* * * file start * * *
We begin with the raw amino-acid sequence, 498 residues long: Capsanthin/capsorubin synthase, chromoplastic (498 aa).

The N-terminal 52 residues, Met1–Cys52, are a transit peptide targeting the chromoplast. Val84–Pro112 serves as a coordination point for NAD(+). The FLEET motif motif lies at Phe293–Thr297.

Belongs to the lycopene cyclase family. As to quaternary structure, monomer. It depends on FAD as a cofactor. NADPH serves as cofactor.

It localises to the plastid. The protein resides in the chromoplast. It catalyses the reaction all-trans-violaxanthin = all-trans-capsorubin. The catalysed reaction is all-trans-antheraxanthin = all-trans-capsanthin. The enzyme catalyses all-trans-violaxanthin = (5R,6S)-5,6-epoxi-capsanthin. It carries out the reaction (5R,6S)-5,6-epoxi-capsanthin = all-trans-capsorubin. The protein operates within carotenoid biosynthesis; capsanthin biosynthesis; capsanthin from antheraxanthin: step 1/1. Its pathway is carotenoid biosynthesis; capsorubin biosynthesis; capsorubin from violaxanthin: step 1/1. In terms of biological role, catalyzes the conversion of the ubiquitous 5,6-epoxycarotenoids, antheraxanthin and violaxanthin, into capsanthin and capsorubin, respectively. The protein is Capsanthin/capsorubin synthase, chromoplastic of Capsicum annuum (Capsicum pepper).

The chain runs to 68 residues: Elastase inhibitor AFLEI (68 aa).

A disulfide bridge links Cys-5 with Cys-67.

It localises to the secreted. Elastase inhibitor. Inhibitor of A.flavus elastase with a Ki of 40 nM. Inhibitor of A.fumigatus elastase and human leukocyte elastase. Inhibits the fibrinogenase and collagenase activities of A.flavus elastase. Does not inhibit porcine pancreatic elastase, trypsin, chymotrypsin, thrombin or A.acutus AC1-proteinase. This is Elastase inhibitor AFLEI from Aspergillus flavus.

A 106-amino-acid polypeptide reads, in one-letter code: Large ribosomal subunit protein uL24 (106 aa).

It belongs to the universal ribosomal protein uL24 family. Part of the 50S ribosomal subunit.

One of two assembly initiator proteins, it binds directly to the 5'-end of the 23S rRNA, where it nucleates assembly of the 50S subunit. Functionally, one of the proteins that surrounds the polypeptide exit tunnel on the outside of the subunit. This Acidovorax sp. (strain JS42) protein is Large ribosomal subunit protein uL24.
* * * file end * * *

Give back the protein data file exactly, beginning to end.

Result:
We begin with the raw amino-acid sequence, 498 residues long: Capsanthin/capsorubin synthase, chromoplastic (498 aa).

The N-terminal 52 residues, Met1–Cys52, are a transit peptide targeting the chromoplast. Val84–Pro112 serves as a coordination point for NAD(+). The FLEET motif motif lies at Phe293–Thr297.

Belongs to the lycopene cyclase family. As to quaternary structure, monomer. It depends on FAD as a cofactor. NADPH serves as cofactor.

It localises to the plastid. The protein resides in the chromoplast. It catalyses the reaction all-trans-violaxanthin = all-trans-capsorubin. The catalysed reaction is all-trans-antheraxanthin = all-trans-capsanthin. The enzyme catalyses all-trans-violaxanthin = (5R,6S)-5,6-epoxi-capsanthin. It carries out the reaction (5R,6S)-5,6-epoxi-capsanthin = all-trans-capsorubin. The protein operates within carotenoid biosynthesis; capsanthin biosynthesis; capsanthin from antheraxanthin: step 1/1. Its pathway is carotenoid biosynthesis; capsorubin biosynthesis; capsorubin from violaxanthin: step 1/1. In terms of biological role, catalyzes the conversion of the ubiquitous 5,6-epoxycarotenoids, antheraxanthin and violaxanthin, into capsanthin and capsorubin, respectively. The protein is Capsanthin/capsorubin synthase, chromoplastic of Capsicum annuum (Capsicum pepper).

The chain runs to 68 residues: Elastase inhibitor AFLEI (68 aa).

A disulfide bridge links Cys-5 with Cys-67.

It localises to the secreted. Elastase inhibitor. Inhibitor of A.flavus elastase with a Ki of 40 nM. Inhibitor of A.fumigatus elastase and human leukocyte elastase. Inhibits the fibrinogenase and collagenase activities of A.flavus elastase. Does not inhibit porcine pancreatic elastase, trypsin, chymotrypsin, thrombin or A.acutus AC1-proteinase. This is Elastase inhibitor AFLEI from Aspergillus flavus.

A 106-amino-acid polypeptide reads, in one-letter code: Large ribosomal subunit protein uL24 (106 aa).

It belongs to the universal ribosomal protein uL24 family. Part of the 50S ribosomal subunit.

One of two assembly initiator proteins, it binds directly to the 5'-end of the 23S rRNA, where it nucleates assembly of the 50S subunit. Functionally, one of the proteins that surrounds the polypeptide exit tunnel on the outside of the subunit. This Acidovorax sp. (strain JS42) protein is Large ribosomal subunit protein uL24.